The Final Boon
Moana restores the heart! She wins! Also, she realizes that trauma is not the defining portion of a person’s life and soul, when she returns the heart and it is revealed that Taka is the heartless Tafiti.
The Master Of Two Worlds/The Freedom To Live
Upon returning to her people, Moana teaches them to voyage once again, and takes her place as the next chief. Also, Maui returns to his place as a great hero.
I left a few categories and steps that didn’t apply, but otherwise, it’s a pretty straightforward telling and I love it so much. Frozen II also fits pretty well, but we’re mostly going to be talking about feminism and matrilineal lines of power when we get there.
Next time, I do my best to finish a movie that I feel asleep watching on planes like 4 times, Ralph Breaks The Internet
It’s kind of amazing that Disney manged to make a movie like Zootopia that is an entertaining mystery, features adorable and interesting animal characters, and is someone how a very effective fable about the dangers of both personal prejudice and institutional other-ing.
Also, Shakira plays a Gazelle.
I really quite enjoyed watching Zootopia again, especially in light of the…well, everything, lately, and I think it hold up pretty well, despit being a little on the naive and simple side. (But I mean, this is a movie where Jason Bateman voices a fox in a Hawaiian shirt, so we can only expect so much of it right?) I also appreciate that pop culture references, which aren’t totally glaring and feel relatively timeless.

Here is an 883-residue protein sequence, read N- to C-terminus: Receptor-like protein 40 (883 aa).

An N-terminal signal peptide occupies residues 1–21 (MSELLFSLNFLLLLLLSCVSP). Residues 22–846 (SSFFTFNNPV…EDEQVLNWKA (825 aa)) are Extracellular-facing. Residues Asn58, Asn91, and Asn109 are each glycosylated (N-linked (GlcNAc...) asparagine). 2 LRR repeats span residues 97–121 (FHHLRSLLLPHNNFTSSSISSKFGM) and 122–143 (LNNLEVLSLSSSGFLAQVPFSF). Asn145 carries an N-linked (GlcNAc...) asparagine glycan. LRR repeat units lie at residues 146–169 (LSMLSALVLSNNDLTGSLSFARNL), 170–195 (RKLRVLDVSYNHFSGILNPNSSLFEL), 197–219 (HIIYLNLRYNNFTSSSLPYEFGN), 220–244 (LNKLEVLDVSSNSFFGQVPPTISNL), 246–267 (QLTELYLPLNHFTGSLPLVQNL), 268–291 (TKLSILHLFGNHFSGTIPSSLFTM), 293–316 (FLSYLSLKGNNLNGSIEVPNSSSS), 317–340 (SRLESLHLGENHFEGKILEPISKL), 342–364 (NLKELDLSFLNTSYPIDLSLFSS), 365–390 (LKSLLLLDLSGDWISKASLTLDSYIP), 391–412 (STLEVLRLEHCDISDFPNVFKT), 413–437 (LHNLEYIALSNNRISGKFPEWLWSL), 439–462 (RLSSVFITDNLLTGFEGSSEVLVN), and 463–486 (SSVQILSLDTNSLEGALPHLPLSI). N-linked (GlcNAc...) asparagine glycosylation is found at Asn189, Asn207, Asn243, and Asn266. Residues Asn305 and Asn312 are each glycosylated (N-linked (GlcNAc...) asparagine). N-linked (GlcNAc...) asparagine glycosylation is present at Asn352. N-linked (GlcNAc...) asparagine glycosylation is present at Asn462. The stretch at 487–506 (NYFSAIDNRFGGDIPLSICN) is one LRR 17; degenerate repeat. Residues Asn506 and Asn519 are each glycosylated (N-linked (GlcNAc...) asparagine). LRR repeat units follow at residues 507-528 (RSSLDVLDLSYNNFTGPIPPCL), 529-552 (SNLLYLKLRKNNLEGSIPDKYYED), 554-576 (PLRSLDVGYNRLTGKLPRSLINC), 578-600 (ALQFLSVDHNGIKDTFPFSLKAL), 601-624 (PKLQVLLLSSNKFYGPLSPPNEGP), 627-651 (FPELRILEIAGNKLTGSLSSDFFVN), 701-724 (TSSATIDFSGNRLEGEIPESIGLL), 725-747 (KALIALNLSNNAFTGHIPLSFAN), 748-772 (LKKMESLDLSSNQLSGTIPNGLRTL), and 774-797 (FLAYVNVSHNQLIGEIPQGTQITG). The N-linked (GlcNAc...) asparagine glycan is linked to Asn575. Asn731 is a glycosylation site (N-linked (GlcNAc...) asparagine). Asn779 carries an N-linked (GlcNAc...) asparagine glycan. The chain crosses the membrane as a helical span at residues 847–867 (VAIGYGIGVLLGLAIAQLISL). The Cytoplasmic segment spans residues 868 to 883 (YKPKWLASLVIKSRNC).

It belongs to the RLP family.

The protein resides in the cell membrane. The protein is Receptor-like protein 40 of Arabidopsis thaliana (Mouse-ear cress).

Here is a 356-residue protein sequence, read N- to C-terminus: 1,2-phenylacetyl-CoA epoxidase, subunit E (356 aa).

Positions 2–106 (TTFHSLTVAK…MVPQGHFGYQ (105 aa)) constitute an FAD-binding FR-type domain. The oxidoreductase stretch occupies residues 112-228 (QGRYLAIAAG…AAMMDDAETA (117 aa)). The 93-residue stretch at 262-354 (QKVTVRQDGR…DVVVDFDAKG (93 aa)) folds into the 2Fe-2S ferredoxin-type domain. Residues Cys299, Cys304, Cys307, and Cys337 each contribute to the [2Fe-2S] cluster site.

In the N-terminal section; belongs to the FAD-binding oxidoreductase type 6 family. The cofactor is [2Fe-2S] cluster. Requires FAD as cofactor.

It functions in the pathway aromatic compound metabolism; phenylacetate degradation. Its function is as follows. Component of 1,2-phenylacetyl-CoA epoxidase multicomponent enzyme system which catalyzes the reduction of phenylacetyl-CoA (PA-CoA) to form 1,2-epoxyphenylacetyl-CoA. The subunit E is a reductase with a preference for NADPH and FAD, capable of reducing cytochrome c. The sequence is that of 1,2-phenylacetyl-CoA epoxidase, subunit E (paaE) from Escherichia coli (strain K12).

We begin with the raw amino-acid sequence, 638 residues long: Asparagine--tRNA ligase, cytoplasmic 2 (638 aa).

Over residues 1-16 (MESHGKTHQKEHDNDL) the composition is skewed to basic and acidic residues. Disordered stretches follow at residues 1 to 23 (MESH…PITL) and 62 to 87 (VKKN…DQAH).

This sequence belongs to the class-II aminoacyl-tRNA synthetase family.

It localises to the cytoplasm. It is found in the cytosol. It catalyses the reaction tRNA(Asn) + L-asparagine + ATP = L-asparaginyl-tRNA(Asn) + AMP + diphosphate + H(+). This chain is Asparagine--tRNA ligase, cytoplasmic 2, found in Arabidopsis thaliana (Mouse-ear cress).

What’s even more exceptional is the absolutely perfect voice casting, even using almost entirely celebrities. Ginnifer Goodwin and Bateman do excellent work as our leads, Judy Hopps and Nick Wylde, and I especially like Jenny Slate as the villainous Mayer Bellwether.
I also appreciate the way the animation and environments look, Zootopia doesn’t really look like any other movie and the animals are uniquely designed and adorable. I particularly like Judy, who really manages to stand out from the crowd with relative teeniness and grey and blue color pallet.
And did I mention that Shakira plays a Gazelle, because that happens and it’s pretty wonderful.
Next time there’s just no telling how far we’ll go with Moana.
It’s funny what watching these movies all in a row have done for thinking about the context of what the studio was trying to do with the movies as the came out. If Frozen is the old formula coming back stronger than every, I feel like Big Hero Six is something they’d tried to get traction on ten years before finally working.
That is, if Frozen is the musical beginning of the Disney Renaissance coming back, Big Hero Six is the stuff thank tanked it finally coming back. It’s of a piece with Atlantis and Treasure Planet and even Meet The Robinsons in a way. It’s really interesting.
I also happen to just really love it. It’s a fun superhero origin, completely reinterpreting an obscure, and not particularly popular comic story line, and provide a diverse and fun team.
I’m also a big fan of stories where love besides romantic love is given weight, and we’re in the middle of three movies that highlight that very much. (Frozen, Big Hero Six and Zootopia) It’s a pretty cool trend they went for there. I wouldn’t mind another love story though, because I’m a sucker.